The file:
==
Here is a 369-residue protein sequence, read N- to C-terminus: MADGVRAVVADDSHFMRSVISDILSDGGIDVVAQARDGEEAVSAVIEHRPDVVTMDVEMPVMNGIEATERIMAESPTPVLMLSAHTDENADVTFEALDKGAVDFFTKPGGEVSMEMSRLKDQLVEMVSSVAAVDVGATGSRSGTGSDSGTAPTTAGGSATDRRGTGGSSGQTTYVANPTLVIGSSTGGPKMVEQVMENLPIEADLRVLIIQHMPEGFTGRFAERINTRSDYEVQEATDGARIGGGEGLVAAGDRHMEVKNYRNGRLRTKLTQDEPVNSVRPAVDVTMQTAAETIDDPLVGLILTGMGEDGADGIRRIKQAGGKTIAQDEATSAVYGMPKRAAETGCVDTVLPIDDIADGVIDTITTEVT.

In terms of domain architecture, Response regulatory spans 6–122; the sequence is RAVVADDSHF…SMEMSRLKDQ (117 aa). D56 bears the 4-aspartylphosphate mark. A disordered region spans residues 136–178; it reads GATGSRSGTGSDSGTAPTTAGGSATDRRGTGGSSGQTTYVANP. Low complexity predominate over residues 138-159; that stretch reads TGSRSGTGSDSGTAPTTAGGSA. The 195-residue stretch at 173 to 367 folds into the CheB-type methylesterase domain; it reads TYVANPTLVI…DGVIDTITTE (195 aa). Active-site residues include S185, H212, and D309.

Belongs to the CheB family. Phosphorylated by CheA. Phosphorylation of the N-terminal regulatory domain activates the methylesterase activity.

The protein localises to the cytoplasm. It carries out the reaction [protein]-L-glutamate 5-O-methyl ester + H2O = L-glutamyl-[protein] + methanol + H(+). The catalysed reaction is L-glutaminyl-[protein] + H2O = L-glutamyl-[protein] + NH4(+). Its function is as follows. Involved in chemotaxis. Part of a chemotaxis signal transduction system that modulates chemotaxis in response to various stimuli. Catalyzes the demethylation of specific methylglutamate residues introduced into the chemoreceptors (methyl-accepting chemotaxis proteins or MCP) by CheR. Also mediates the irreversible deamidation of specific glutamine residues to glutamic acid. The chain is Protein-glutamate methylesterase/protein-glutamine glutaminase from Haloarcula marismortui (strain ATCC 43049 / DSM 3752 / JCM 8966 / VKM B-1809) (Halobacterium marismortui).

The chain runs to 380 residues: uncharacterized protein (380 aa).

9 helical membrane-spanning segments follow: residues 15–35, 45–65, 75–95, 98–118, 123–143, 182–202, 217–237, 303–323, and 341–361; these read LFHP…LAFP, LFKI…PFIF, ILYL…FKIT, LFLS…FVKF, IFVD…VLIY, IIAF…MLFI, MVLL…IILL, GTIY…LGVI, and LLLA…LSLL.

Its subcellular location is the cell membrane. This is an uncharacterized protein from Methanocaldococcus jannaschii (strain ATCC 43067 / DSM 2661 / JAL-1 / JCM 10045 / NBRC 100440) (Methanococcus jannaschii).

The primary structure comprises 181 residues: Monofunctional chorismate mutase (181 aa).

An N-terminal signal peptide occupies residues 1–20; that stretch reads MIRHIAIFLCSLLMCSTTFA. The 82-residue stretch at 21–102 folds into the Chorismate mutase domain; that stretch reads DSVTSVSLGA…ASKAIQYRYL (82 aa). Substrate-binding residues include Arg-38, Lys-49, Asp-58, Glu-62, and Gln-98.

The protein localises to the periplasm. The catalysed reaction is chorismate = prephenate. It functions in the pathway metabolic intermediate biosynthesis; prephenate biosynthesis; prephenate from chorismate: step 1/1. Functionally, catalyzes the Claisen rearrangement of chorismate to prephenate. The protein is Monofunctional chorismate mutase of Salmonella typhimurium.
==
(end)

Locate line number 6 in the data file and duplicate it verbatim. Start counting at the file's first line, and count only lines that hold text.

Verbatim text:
9 helical membrane-spanning segments follow: residues 15–35, 45–65, 75–95, 98–118, 123–143, 182–202, 217–237, 303–323, and 341–361; these read LFHP…LAFP, LFKI…PFIF, ILYL…FKIT, LFLS…FVKF, IFVD…VLIY, IIAF…MLFI, MVLL…IILL, GTIY…LGVI, and LLLA…LSLL.